Tuesday, 20 November 2012

Rian Hughes

Rian Hughes is a British graphic designer, illustrator and comics artist, noted for his work on 2000AD, where he illustrated Robo-HunterTales from Beyond Science,[1] Really and Truly and Dan Dare, among others. His work was highly distinctive, wearing its design influences on its sleeve, daring to be two-dimensional and bold in its use of large expanses of flat, bold colours. This stood out particularly during the early 1990s, when British comics were leaning ever more towards fully painted art. Unusually, Hughes preferred to be his own letterer, and designed several unusual fonts for this purpose.
Since leaving comics illustration, Hughes has become a successful advertising artist, graphic designer and font designer. He runs his own company, Device, with clients including Virgin AirwaysPenguin BooksDC Comics,Eurostar the BBC and a range of magazines and newspapers. Hughes prefers to design his own fonts for new projects usually giving them humorous and occasionally rude names. The font Knobcheese was marketed as "A typeface in the Swiss (cheese) tradition. With knobs on."

Sunday, 18 November 2012

rick poynor

Rick Poynor is a British writer on designgraphic designtypography, and visual culture. He began as a general visual arts journalist, working on Blueprintmagazine in London. After founding Eye magazine, [1] which he edited from 1990 to 1997, he focused increasingly on visual communication. He is writer-at-large and columnist of Eye, and a contributing editor and columnist of Print (magazine).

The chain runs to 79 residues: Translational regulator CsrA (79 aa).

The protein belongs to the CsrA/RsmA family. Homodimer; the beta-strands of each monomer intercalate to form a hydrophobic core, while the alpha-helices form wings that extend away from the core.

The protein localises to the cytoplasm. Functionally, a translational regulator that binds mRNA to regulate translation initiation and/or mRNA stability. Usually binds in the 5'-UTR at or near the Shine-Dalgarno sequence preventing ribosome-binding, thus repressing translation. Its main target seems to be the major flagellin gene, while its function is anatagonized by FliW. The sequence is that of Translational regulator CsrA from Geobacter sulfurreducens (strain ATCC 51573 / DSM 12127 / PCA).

In 1999, Poynor was a co-ordinator of the First Things First 2000 manifesto initiated by Adbusters[2] In 2003, he co-founded Design Observer[3] a weblog for design writing and discussion, with William DrenttelJessica Helfand, and Michael Bierut. He wrote for the site until 2005. He was a visiting professor at the Royal College of Art, London from 1994 to 1999 and returned to the RCA in 2006 as a research fellow. He also taught at the Jan van Eyck Academy inMaastricht. In 2004, Poynor curated the exhibition, Communicate: Independent British Graphic Design since the Sixties, at the Barbican Art Gallery in London. The exhibition subsequently travelled to four venues in China and to Zurich.[4]
Poynor's writing encompasses both cultural criticism and design history, and his books break down into three categories. He wrote several monographs about significant British figures in the arts and design: Brian Eno (musician), Nigel Coates (architect)Vaughan Oliver (graphic designer), and Herbert Spencer (graphic designer). Other books document and analyse general movements in graphic design and typography. Among these are Typography Now, the first international survey of the digital typography of the late 1980s and early 1990s, and No More Rules, a critical study of graphic design and postmodernism. Poynor also published three essay collections, Design Without BoundariesObey the Giant, and Designing Pornotopia, which explore the cultural implications of visual communication, including advertising, photography, branding, graphic design, and retail design.